In View: People in Transplantation
You grew up in North-East London and joined the Department of Pathology at the University in Cambridge in 1973. What motivated you to enter a career in Pathology?
My father was a General Practitioner—the “plan” was that I would take over his practice when I qualified in medicine. However, my father’s “iatrogenic” death in hospital changed my plans and I reevaluated my career, and what Clinical Medicine was able to offer at the time. I had always felt (from my Cambridge undergraduate training) that Immunology contributed a lot in understanding the pathogenesis of diseases and in providing the basis for new treatments. Thus, I “interrupted” my medical career (after qualifying) to undertake an Immunology PhD in the department of Pathology, Cambridge, UK
You were a visiting scientist with the Nobel Laureate Cesar Milstein at the Laboratory of Molecular Biology in 1978. How formative was this time been for your future career?
I gained much from seeing how Caesar approached science. Moreover, the hybridoma technology described by Cesar opened up huge opportunities to probe the immune system with precise antibody reagents, and to target disease-related molecules in therapy. Being there at the beginning was a fantastic opportunity and privilege.
You have achieved the dream of many clinicians/scientists in bringing a therapeutic from bench-to-bedside. Can you share a few critical steps in developing Campath-1?
Hard to speak of “dreams”—certainly offering treatments for unmet medical needs fulfilled one of my hopes when I entered research. Perhaps more surprising to me was the additional fulfillment to unravel mechanisms in immunity and immunological tolerance—all rendered possible through monoclonal antibody reagents. Throughout my career I found research a humbling process, and could only evaluate my performance on the basis of what we might uncover next, rather than what we might have already discovered.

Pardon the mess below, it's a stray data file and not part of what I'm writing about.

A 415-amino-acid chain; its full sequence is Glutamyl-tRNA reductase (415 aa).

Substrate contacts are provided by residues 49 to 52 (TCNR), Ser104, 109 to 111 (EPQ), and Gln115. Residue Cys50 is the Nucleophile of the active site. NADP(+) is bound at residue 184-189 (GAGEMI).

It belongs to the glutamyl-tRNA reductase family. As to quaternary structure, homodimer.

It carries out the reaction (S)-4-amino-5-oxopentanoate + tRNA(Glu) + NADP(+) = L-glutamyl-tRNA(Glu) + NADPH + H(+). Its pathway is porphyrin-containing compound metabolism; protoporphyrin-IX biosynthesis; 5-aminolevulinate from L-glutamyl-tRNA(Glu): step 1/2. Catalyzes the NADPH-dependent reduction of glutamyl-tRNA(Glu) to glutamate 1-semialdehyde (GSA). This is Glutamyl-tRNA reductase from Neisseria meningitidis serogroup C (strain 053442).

You mentioned critical steps:
- I had hypothesized on how the immune system made decisions, whether to attack and destroy, or become tolerant. Monoclonal antibodies provided tools to test these hypotheses with the view to providing short-term therapeutic interventions in immunological diseases to gain long-term benefit.
- We generated antibodies to both, mouse and human lymphoid cells, so that we could always run basic and clinical studies in parallel.
- I was able to attract a fantastic team of enthusiastic young scientists who bought into this ambitious project.
- Early on we focused on finding antibodies with appropriate effector functions, and “operational” rather than “precise” specificities. CAMPATH-1 emerged as one of the few antibodies that could utilize the human complement system to kill lymphocytes while sparing stem cells.
- In the early period, there was some pessimism about whether antibodies would be useful drugs, as they were produced in rodents, and would be rejected by humans. All that changed in the late 1980s when, in collaboration with Greg Winter, we were able to convert the rat form of CAMPATH-1 into a humanized form. This was the first humanized antibody to be injected into patients, and we believe, was a catalyst for the antibody revolution which followed.
- We created our own GMP manufacturing facility which allowed us to perform clinical studies based on our best academic information, rather than commercial and institutional considerations that drive the pharmaceutical industry.
- We were able to identify many gifted medical collaborators who were able to undertake clinical studies that guided further basic science as well as future clinical application.
- All this can be summarized by saying that I do not think CAMPATH-1 could have emerged through the conventional drug discovery route in Pharma, nor through professional opinion-leaders who advise them.
What would you consider the ideal transplant population benefiting from the treatment with Campath-1?